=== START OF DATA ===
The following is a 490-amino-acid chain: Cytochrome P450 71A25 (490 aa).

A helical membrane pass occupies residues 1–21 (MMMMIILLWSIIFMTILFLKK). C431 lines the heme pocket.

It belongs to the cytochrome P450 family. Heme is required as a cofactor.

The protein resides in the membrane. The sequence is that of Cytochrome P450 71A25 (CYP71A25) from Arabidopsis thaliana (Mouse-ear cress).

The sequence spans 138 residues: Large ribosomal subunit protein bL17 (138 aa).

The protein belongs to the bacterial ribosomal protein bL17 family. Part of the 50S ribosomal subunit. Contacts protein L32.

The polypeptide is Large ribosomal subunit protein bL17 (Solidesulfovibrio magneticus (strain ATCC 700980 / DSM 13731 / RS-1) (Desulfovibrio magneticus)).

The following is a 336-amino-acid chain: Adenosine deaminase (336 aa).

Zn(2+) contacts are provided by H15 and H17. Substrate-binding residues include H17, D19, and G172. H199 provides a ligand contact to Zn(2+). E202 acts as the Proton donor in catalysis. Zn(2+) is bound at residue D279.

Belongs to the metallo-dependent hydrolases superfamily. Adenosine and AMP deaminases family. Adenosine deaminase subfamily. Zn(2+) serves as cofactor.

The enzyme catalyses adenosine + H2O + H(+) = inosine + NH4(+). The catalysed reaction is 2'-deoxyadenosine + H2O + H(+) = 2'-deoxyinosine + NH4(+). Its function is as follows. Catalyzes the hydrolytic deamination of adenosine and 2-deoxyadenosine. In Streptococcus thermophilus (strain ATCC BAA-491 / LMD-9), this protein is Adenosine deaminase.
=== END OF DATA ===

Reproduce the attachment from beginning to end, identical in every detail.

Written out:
The following is a 490-amino-acid chain: Cytochrome P450 71A25 (490 aa).

A helical membrane pass occupies residues 1–21 (MMMMIILLWSIIFMTILFLKK). C431 lines the heme pocket.

It belongs to the cytochrome P450 family. Heme is required as a cofactor.

The protein resides in the membrane. The sequence is that of Cytochrome P450 71A25 (CYP71A25) from Arabidopsis thaliana (Mouse-ear cress).

The sequence spans 138 residues: Large ribosomal subunit protein bL17 (138 aa).

The protein belongs to the bacterial ribosomal protein bL17 family. Part of the 50S ribosomal subunit. Contacts protein L32.

The polypeptide is Large ribosomal subunit protein bL17 (Solidesulfovibrio magneticus (strain ATCC 700980 / DSM 13731 / RS-1) (Desulfovibrio magneticus)).

The following is a 336-amino-acid chain: Adenosine deaminase (336 aa).

Zn(2+) contacts are provided by H15 and H17. Substrate-binding residues include H17, D19, and G172. H199 provides a ligand contact to Zn(2+). E202 acts as the Proton donor in catalysis. Zn(2+) is bound at residue D279.

Belongs to the metallo-dependent hydrolases superfamily. Adenosine and AMP deaminases family. Adenosine deaminase subfamily. Zn(2+) serves as cofactor.

The enzyme catalyses adenosine + H2O + H(+) = inosine + NH4(+). The catalysed reaction is 2'-deoxyadenosine + H2O + H(+) = 2'-deoxyinosine + NH4(+). Its function is as follows. Catalyzes the hydrolytic deamination of adenosine and 2-deoxyadenosine. In Streptococcus thermophilus (strain ATCC BAA-491 / LMD-9), this protein is Adenosine deaminase.